Veterans Day breakfast gives students a chance to say thanks

Gratitude was flowing in both directions when veterans and students gathered at Homewood's James Hart School Friday for District 153's annual veterans appreciation breakfast. 

Student musicians and veterans John Beele, commander of Wally Burns VFW Post 8077, J. Stevens and Don Tollefsen braved chilly temperatures and the season's first light snow to provide the sounds for the flag ceremony conducted outside the school's main entrance. 

As the group of veterans headed back to the school's cafeteria, they were greeted by students lining the halls and holding hand-made signs with expressions of gratitude for the veterans' service to the country. 

Beele said that outward recognition "was very heartwarming."

There were a few hugs along the way as veterans saw friends and family members among the students. 

"This reminds me of the Honor Flight," said school board president Shelly Marks. The students' greeting resembled the hero's welcome veterans get when they participate in the special Honor Flight program that takes them to the nation's capital to visit war memorials.

Marks said this year's turnout for the veterans event was larger than in previous years. Marks was joined by fellow board members Greg Lawrence and Ashanti Bethea.

Students, staff and administrators treated veterans to a school assembly performance that included music and a few history lessons.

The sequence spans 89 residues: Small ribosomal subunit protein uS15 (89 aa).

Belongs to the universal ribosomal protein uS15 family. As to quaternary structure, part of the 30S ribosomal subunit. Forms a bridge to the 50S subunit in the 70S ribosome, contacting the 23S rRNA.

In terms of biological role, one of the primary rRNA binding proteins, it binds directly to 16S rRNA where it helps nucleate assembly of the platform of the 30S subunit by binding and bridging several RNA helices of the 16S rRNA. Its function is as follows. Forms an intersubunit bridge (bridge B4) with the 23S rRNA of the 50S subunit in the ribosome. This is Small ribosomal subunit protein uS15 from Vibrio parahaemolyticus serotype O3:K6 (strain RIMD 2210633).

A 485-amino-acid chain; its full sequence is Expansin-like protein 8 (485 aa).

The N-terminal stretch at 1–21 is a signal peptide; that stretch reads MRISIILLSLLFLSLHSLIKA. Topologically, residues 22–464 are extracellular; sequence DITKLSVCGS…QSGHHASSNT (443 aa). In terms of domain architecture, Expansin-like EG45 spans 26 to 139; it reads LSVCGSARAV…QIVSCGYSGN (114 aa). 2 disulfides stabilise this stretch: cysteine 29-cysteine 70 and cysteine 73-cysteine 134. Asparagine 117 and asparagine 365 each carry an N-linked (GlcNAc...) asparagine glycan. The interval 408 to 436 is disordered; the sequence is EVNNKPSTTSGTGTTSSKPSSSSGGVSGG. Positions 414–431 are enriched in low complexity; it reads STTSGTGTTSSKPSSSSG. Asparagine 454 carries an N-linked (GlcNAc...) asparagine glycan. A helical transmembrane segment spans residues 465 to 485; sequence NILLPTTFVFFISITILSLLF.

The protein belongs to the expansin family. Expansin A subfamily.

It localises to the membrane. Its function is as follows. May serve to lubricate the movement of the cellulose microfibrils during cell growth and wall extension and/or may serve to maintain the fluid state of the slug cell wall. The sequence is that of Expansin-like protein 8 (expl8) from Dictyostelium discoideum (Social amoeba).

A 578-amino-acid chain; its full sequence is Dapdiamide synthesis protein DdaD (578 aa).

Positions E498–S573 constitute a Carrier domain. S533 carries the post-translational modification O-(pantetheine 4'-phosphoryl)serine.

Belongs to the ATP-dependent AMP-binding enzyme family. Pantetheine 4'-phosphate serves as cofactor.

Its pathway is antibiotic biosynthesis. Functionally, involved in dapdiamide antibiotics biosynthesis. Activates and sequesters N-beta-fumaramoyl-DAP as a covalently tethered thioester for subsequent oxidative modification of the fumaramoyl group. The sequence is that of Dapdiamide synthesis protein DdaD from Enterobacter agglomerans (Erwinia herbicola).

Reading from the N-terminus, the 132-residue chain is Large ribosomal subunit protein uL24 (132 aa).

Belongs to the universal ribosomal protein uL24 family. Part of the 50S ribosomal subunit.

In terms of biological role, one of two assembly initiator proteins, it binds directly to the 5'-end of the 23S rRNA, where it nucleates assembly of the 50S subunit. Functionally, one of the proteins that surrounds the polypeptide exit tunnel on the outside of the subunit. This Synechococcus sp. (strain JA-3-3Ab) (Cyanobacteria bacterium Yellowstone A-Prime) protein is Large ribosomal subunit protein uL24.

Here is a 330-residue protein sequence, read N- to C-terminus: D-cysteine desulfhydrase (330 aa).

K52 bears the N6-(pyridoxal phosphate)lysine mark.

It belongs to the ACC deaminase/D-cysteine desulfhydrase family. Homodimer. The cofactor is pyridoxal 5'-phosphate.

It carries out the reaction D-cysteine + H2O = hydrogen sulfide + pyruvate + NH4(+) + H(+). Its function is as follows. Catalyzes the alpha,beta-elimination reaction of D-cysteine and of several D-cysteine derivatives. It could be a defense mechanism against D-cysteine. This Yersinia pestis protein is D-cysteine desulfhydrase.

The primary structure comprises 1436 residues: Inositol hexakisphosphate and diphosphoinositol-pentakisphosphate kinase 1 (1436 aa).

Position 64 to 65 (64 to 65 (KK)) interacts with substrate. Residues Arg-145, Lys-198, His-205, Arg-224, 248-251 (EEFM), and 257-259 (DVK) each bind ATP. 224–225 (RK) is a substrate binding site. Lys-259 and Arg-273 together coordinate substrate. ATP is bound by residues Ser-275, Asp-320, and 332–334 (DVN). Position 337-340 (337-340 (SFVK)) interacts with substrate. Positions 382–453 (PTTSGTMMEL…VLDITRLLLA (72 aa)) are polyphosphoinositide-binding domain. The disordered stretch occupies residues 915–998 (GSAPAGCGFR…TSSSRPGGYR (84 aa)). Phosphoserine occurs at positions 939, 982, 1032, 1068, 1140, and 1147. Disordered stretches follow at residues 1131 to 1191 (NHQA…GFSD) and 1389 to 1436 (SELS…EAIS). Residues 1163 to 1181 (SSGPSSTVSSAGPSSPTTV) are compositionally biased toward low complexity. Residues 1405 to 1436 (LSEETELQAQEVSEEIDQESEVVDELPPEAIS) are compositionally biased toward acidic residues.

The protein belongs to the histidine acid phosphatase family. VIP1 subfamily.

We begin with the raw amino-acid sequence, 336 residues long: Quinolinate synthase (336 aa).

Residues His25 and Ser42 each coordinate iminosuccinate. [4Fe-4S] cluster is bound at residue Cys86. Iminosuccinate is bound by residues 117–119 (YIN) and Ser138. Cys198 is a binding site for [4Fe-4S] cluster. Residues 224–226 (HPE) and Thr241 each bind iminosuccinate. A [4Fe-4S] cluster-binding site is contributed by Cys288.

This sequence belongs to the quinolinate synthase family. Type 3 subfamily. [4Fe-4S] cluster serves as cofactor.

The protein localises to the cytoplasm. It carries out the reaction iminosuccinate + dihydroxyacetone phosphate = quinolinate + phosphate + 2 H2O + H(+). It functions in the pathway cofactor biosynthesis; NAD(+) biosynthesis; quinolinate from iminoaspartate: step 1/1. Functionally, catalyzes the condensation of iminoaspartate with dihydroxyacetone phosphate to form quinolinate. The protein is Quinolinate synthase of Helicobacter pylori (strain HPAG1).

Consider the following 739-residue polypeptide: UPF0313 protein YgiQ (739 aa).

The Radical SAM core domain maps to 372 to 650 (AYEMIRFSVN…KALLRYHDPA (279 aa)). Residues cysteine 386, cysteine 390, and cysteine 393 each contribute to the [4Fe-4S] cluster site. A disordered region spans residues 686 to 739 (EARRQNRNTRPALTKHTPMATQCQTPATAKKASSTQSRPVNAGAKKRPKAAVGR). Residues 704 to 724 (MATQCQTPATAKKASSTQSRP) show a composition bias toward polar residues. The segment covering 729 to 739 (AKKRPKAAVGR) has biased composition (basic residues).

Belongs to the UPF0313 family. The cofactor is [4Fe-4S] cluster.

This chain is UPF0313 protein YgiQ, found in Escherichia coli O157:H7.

After the choir sang the national anthem, band director Matthew Johnson provided a brief history of how Francis Scott Key wrote the words to the Star-Spangled Banner in 1814 after observing the shelling of Fort McHenry while imprisoned on a British ship in Baltimore harbor.

Superintendent Dale Mitchell provided a history of Veterans Day, from its beginning as Armistice Day at the end of World War I to its renaming in 1954 to broaden the recognition to include the service of all veterans.

The Symphonic Band performed the musical theme for each branch of the service -- Army, Navy, Marines, Coast Guard and Air Force -- as veterans of each branch stood to be recognized.

Mitchell thanked Johnson and fellow music teachers Adrienne Olsen, choir director, and Sara White, orchestra director, for their leadership. He then turned his attention to the students thanking them for their contributions.

"We are a stronger place because of the way we work together," he said. "I'm so proud of the students and the way you performed."

Veterans echoed that sentiment, including Beele, who noted with appreciation the way local students regularly share their talents and participate in important community events.

"We are so proud of you for what you do for us veterans on this day, and at the Memorial Day parade, graduation. All of the things you guys do touches our lives," he said.

Stevens and Tollefsen demonstrated the proper way to fold the American flag during veterans' funeral ceremonies before presenting the flag to the family of the deceased. Beele explained the meaning behind each fold.

As veterans were treated to a complimentary breakfast, their family members joined them. 

Army veteran Robert Berry and his daughter, Jordan Berry, a seventh-grader, shared a table with Owen Eahart, a sixth-grader, and his grandfather, Ray Neumann, a Marine Corps veteran. 

Both veterans said they were grateful for the event.

"I think it was over the top, terrific," Neumann said.

Berry said the music was very impressive.

The final musical performance was led by Beele and about a dozen Marines who created an impromptu choir to sing all three verses of the "Marines' Hymn" in honor of the Marine Corps' Nov. 10 birthday.

Photos by Eric Crump/H-F Chronicle



 

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